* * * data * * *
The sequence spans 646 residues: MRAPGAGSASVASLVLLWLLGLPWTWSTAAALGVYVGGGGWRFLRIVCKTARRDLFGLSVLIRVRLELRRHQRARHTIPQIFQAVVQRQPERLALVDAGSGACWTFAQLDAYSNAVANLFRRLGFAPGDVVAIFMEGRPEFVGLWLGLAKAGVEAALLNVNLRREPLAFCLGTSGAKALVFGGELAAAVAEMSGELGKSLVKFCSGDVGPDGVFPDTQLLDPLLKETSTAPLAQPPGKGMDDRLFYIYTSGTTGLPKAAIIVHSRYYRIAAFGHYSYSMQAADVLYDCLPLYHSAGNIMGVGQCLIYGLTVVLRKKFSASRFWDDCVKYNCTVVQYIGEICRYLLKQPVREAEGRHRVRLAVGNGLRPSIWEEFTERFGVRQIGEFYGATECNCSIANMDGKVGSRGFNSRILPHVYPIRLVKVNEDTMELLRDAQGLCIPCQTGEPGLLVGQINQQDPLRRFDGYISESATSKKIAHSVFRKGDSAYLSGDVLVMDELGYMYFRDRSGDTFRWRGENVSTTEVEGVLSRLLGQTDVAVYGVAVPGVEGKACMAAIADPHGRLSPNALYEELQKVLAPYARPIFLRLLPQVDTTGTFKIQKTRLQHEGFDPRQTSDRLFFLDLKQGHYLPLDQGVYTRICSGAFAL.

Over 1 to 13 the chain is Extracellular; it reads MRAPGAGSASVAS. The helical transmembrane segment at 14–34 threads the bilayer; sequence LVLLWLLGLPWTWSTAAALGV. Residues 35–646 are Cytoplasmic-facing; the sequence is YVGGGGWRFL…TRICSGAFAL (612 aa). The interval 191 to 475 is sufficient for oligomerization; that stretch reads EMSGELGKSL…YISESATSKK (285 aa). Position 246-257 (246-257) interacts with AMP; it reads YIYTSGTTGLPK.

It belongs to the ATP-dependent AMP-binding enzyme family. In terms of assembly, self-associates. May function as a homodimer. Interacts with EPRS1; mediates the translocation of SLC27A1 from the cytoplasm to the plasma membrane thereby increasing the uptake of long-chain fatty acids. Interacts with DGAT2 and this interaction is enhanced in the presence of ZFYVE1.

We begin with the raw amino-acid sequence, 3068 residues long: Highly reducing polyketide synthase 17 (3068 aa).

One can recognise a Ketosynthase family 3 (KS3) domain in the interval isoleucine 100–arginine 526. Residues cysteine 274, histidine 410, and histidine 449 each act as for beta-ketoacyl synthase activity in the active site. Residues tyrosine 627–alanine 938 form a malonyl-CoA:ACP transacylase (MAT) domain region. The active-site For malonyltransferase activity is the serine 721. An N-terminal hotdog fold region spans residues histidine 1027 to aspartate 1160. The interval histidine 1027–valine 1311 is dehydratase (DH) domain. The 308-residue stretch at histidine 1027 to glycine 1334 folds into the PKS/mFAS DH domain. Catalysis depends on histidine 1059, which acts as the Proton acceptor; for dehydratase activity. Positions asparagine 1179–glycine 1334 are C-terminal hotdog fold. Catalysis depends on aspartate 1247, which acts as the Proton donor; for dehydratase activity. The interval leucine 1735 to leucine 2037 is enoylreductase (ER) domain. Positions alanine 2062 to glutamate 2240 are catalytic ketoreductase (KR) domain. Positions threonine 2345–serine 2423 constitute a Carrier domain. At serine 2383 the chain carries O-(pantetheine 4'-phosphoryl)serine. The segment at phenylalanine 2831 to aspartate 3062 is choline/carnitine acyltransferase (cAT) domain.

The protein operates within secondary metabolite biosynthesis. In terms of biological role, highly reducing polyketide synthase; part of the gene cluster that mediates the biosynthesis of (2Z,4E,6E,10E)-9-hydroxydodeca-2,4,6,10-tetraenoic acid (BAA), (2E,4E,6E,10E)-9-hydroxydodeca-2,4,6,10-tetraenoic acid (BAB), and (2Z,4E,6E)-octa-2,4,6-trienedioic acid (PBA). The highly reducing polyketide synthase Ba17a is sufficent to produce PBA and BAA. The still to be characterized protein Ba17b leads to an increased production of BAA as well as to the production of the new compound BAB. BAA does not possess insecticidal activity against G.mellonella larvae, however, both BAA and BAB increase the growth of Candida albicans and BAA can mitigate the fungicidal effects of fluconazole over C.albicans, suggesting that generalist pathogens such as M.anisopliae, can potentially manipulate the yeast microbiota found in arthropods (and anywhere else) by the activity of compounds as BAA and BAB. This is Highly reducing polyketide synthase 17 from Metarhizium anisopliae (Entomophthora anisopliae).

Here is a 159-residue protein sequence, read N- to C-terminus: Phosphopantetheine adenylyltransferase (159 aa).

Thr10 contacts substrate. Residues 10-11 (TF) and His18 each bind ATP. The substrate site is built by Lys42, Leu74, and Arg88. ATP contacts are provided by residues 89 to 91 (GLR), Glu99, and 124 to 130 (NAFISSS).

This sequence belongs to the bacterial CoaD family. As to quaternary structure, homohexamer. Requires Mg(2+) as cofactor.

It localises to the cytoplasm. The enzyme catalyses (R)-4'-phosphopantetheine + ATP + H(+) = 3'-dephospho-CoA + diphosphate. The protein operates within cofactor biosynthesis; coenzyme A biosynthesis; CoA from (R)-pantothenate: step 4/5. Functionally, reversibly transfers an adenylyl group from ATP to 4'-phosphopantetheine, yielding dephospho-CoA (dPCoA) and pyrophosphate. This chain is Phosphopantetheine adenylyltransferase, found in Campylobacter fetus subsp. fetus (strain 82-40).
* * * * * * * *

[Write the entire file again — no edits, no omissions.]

The sequence spans 646 residues: MRAPGAGSASVASLVLLWLLGLPWTWSTAAALGVYVGGGGWRFLRIVCKTARRDLFGLSVLIRVRLELRRHQRARHTIPQIFQAVVQRQPERLALVDAGSGACWTFAQLDAYSNAVANLFRRLGFAPGDVVAIFMEGRPEFVGLWLGLAKAGVEAALLNVNLRREPLAFCLGTSGAKALVFGGELAAAVAEMSGELGKSLVKFCSGDVGPDGVFPDTQLLDPLLKETSTAPLAQPPGKGMDDRLFYIYTSGTTGLPKAAIIVHSRYYRIAAFGHYSYSMQAADVLYDCLPLYHSAGNIMGVGQCLIYGLTVVLRKKFSASRFWDDCVKYNCTVVQYIGEICRYLLKQPVREAEGRHRVRLAVGNGLRPSIWEEFTERFGVRQIGEFYGATECNCSIANMDGKVGSRGFNSRILPHVYPIRLVKVNEDTMELLRDAQGLCIPCQTGEPGLLVGQINQQDPLRRFDGYISESATSKKIAHSVFRKGDSAYLSGDVLVMDELGYMYFRDRSGDTFRWRGENVSTTEVEGVLSRLLGQTDVAVYGVAVPGVEGKACMAAIADPHGRLSPNALYEELQKVLAPYARPIFLRLLPQVDTTGTFKIQKTRLQHEGFDPRQTSDRLFFLDLKQGHYLPLDQGVYTRICSGAFAL.

Over 1 to 13 the chain is Extracellular; it reads MRAPGAGSASVAS. The helical transmembrane segment at 14–34 threads the bilayer; sequence LVLLWLLGLPWTWSTAAALGV. Residues 35–646 are Cytoplasmic-facing; the sequence is YVGGGGWRFL…TRICSGAFAL (612 aa). The interval 191 to 475 is sufficient for oligomerization; that stretch reads EMSGELGKSL…YISESATSKK (285 aa). Position 246-257 (246-257) interacts with AMP; it reads YIYTSGTTGLPK.

It belongs to the ATP-dependent AMP-binding enzyme family. In terms of assembly, self-associates. May function as a homodimer. Interacts with EPRS1; mediates the translocation of SLC27A1 from the cytoplasm to the plasma membrane thereby increasing the uptake of long-chain fatty acids. Interacts with DGAT2 and this interaction is enhanced in the presence of ZFYVE1.

We begin with the raw amino-acid sequence, 3068 residues long: Highly reducing polyketide synthase 17 (3068 aa).

One can recognise a Ketosynthase family 3 (KS3) domain in the interval isoleucine 100–arginine 526. Residues cysteine 274, histidine 410, and histidine 449 each act as for beta-ketoacyl synthase activity in the active site. Residues tyrosine 627–alanine 938 form a malonyl-CoA:ACP transacylase (MAT) domain region. The active-site For malonyltransferase activity is the serine 721. An N-terminal hotdog fold region spans residues histidine 1027 to aspartate 1160. The interval histidine 1027–valine 1311 is dehydratase (DH) domain. The 308-residue stretch at histidine 1027 to glycine 1334 folds into the PKS/mFAS DH domain. Catalysis depends on histidine 1059, which acts as the Proton acceptor; for dehydratase activity. Positions asparagine 1179–glycine 1334 are C-terminal hotdog fold. Catalysis depends on aspartate 1247, which acts as the Proton donor; for dehydratase activity. The interval leucine 1735 to leucine 2037 is enoylreductase (ER) domain. Positions alanine 2062 to glutamate 2240 are catalytic ketoreductase (KR) domain. Positions threonine 2345–serine 2423 constitute a Carrier domain. At serine 2383 the chain carries O-(pantetheine 4'-phosphoryl)serine. The segment at phenylalanine 2831 to aspartate 3062 is choline/carnitine acyltransferase (cAT) domain.

The protein operates within secondary metabolite biosynthesis. In terms of biological role, highly reducing polyketide synthase; part of the gene cluster that mediates the biosynthesis of (2Z,4E,6E,10E)-9-hydroxydodeca-2,4,6,10-tetraenoic acid (BAA), (2E,4E,6E,10E)-9-hydroxydodeca-2,4,6,10-tetraenoic acid (BAB), and (2Z,4E,6E)-octa-2,4,6-trienedioic acid (PBA). The highly reducing polyketide synthase Ba17a is sufficent to produce PBA and BAA. The still to be characterized protein Ba17b leads to an increased production of BAA as well as to the production of the new compound BAB. BAA does not possess insecticidal activity against G.mellonella larvae, however, both BAA and BAB increase the growth of Candida albicans and BAA can mitigate the fungicidal effects of fluconazole over C.albicans, suggesting that generalist pathogens such as M.anisopliae, can potentially manipulate the yeast microbiota found in arthropods (and anywhere else) by the activity of compounds as BAA and BAB. This is Highly reducing polyketide synthase 17 from Metarhizium anisopliae (Entomophthora anisopliae).

Here is a 159-residue protein sequence, read N- to C-terminus: Phosphopantetheine adenylyltransferase (159 aa).

Thr10 contacts substrate. Residues 10-11 (TF) and His18 each bind ATP. The substrate site is built by Lys42, Leu74, and Arg88. ATP contacts are provided by residues 89 to 91 (GLR), Glu99, and 124 to 130 (NAFISSS).

This sequence belongs to the bacterial CoaD family. As to quaternary structure, homohexamer. Requires Mg(2+) as cofactor.

It localises to the cytoplasm. The enzyme catalyses (R)-4'-phosphopantetheine + ATP + H(+) = 3'-dephospho-CoA + diphosphate. The protein operates within cofactor biosynthesis; coenzyme A biosynthesis; CoA from (R)-pantothenate: step 4/5. Functionally, reversibly transfers an adenylyl group from ATP to 4'-phosphopantetheine, yielding dephospho-CoA (dPCoA) and pyrophosphate. This chain is Phosphopantetheine adenylyltransferase, found in Campylobacter fetus subsp. fetus (strain 82-40).